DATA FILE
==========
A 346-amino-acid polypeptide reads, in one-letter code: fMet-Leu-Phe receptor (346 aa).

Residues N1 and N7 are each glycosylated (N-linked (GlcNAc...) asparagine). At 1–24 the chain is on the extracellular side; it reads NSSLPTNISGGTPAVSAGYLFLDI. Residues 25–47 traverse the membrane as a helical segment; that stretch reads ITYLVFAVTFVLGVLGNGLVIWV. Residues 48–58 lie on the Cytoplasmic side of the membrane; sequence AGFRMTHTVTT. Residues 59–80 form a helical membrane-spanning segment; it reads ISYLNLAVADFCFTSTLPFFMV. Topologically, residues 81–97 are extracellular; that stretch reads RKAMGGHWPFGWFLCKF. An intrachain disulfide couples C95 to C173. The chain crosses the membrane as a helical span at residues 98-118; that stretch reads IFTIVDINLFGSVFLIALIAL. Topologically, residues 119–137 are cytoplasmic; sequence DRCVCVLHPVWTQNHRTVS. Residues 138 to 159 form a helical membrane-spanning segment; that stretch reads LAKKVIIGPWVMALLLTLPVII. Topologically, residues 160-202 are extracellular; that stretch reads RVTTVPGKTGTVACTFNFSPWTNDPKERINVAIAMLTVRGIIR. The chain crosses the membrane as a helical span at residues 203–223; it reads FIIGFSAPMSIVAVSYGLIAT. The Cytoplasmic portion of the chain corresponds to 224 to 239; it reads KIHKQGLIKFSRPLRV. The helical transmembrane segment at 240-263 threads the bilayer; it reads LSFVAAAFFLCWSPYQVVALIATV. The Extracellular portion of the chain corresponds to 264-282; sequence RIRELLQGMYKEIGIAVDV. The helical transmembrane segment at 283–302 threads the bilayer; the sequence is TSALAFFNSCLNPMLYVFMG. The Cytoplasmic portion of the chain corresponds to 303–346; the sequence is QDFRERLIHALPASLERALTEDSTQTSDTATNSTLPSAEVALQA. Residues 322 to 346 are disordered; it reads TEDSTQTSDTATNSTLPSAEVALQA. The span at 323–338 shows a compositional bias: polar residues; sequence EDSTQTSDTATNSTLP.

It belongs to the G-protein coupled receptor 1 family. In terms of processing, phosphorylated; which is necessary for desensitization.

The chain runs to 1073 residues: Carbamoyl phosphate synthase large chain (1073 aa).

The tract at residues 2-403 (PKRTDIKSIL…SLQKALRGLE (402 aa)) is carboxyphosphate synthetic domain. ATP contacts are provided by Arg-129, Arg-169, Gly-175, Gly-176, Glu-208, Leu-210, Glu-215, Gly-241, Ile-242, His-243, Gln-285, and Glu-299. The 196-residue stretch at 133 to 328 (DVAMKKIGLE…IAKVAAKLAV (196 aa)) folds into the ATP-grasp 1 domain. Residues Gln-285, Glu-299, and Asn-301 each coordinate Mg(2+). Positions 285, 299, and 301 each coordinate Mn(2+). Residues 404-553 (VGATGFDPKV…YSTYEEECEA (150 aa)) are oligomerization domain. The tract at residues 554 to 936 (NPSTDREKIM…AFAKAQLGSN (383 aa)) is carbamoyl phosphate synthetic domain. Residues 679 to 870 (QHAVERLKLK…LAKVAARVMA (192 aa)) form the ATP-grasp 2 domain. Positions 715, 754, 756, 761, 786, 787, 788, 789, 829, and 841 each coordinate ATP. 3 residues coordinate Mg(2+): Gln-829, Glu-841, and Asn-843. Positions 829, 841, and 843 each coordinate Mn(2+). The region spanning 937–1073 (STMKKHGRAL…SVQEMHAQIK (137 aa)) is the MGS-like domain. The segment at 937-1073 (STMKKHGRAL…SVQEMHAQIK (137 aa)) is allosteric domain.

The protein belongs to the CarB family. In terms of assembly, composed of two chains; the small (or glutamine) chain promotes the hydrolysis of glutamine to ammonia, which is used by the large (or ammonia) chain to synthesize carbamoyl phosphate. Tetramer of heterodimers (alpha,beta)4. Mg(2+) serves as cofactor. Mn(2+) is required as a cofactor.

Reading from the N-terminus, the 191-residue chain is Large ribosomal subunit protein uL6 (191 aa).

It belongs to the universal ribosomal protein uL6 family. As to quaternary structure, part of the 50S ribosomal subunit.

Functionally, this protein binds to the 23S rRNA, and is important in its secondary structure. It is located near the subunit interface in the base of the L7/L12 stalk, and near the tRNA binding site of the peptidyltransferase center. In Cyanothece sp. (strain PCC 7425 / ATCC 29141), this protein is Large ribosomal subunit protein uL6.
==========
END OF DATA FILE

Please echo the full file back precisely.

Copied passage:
A 346-amino-acid polypeptide reads, in one-letter code: fMet-Leu-Phe receptor (346 aa).

Residues N1 and N7 are each glycosylated (N-linked (GlcNAc...) asparagine). At 1–24 the chain is on the extracellular side; it reads NSSLPTNISGGTPAVSAGYLFLDI. Residues 25–47 traverse the membrane as a helical segment; that stretch reads ITYLVFAVTFVLGVLGNGLVIWV. Residues 48–58 lie on the Cytoplasmic side of the membrane; sequence AGFRMTHTVTT. Residues 59–80 form a helical membrane-spanning segment; it reads ISYLNLAVADFCFTSTLPFFMV. Topologically, residues 81–97 are extracellular; that stretch reads RKAMGGHWPFGWFLCKF. An intrachain disulfide couples C95 to C173. The chain crosses the membrane as a helical span at residues 98-118; that stretch reads IFTIVDINLFGSVFLIALIAL. Topologically, residues 119–137 are cytoplasmic; sequence DRCVCVLHPVWTQNHRTVS. Residues 138 to 159 form a helical membrane-spanning segment; that stretch reads LAKKVIIGPWVMALLLTLPVII. Topologically, residues 160-202 are extracellular; that stretch reads RVTTVPGKTGTVACTFNFSPWTNDPKERINVAIAMLTVRGIIR. The chain crosses the membrane as a helical span at residues 203–223; it reads FIIGFSAPMSIVAVSYGLIAT. The Cytoplasmic portion of the chain corresponds to 224 to 239; it reads KIHKQGLIKFSRPLRV. The helical transmembrane segment at 240-263 threads the bilayer; it reads LSFVAAAFFLCWSPYQVVALIATV. The Extracellular portion of the chain corresponds to 264-282; sequence RIRELLQGMYKEIGIAVDV. The helical transmembrane segment at 283–302 threads the bilayer; the sequence is TSALAFFNSCLNPMLYVFMG. The Cytoplasmic portion of the chain corresponds to 303–346; the sequence is QDFRERLIHALPASLERALTEDSTQTSDTATNSTLPSAEVALQA. Residues 322 to 346 are disordered; it reads TEDSTQTSDTATNSTLPSAEVALQA. The span at 323–338 shows a compositional bias: polar residues; sequence EDSTQTSDTATNSTLP.

It belongs to the G-protein coupled receptor 1 family. In terms of processing, phosphorylated; which is necessary for desensitization.

The chain runs to 1073 residues: Carbamoyl phosphate synthase large chain (1073 aa).

The tract at residues 2-403 (PKRTDIKSIL…SLQKALRGLE (402 aa)) is carboxyphosphate synthetic domain. ATP contacts are provided by Arg-129, Arg-169, Gly-175, Gly-176, Glu-208, Leu-210, Glu-215, Gly-241, Ile-242, His-243, Gln-285, and Glu-299. The 196-residue stretch at 133 to 328 (DVAMKKIGLE…IAKVAAKLAV (196 aa)) folds into the ATP-grasp 1 domain. Residues Gln-285, Glu-299, and Asn-301 each coordinate Mg(2+). Positions 285, 299, and 301 each coordinate Mn(2+). Residues 404-553 (VGATGFDPKV…YSTYEEECEA (150 aa)) are oligomerization domain. The tract at residues 554 to 936 (NPSTDREKIM…AFAKAQLGSN (383 aa)) is carbamoyl phosphate synthetic domain. Residues 679 to 870 (QHAVERLKLK…LAKVAARVMA (192 aa)) form the ATP-grasp 2 domain. Positions 715, 754, 756, 761, 786, 787, 788, 789, 829, and 841 each coordinate ATP. 3 residues coordinate Mg(2+): Gln-829, Glu-841, and Asn-843. Positions 829, 841, and 843 each coordinate Mn(2+). The region spanning 937–1073 (STMKKHGRAL…SVQEMHAQIK (137 aa)) is the MGS-like domain. The segment at 937-1073 (STMKKHGRAL…SVQEMHAQIK (137 aa)) is allosteric domain.

The protein belongs to the CarB family. In terms of assembly, composed of two chains; the small (or glutamine) chain promotes the hydrolysis of glutamine to ammonia, which is used by the large (or ammonia) chain to synthesize carbamoyl phosphate. Tetramer of heterodimers (alpha,beta)4. Mg(2+) serves as cofactor. Mn(2+) is required as a cofactor.

Reading from the N-terminus, the 191-residue chain is Large ribosomal subunit protein uL6 (191 aa).

It belongs to the universal ribosomal protein uL6 family. As to quaternary structure, part of the 50S ribosomal subunit.

Functionally, this protein binds to the 23S rRNA, and is important in its secondary structure. It is located near the subunit interface in the base of the L7/L12 stalk, and near the tRNA binding site of the peptidyltransferase center. In Cyanothece sp. (strain PCC 7425 / ATCC 29141), this protein is Large ribosomal subunit protein uL6.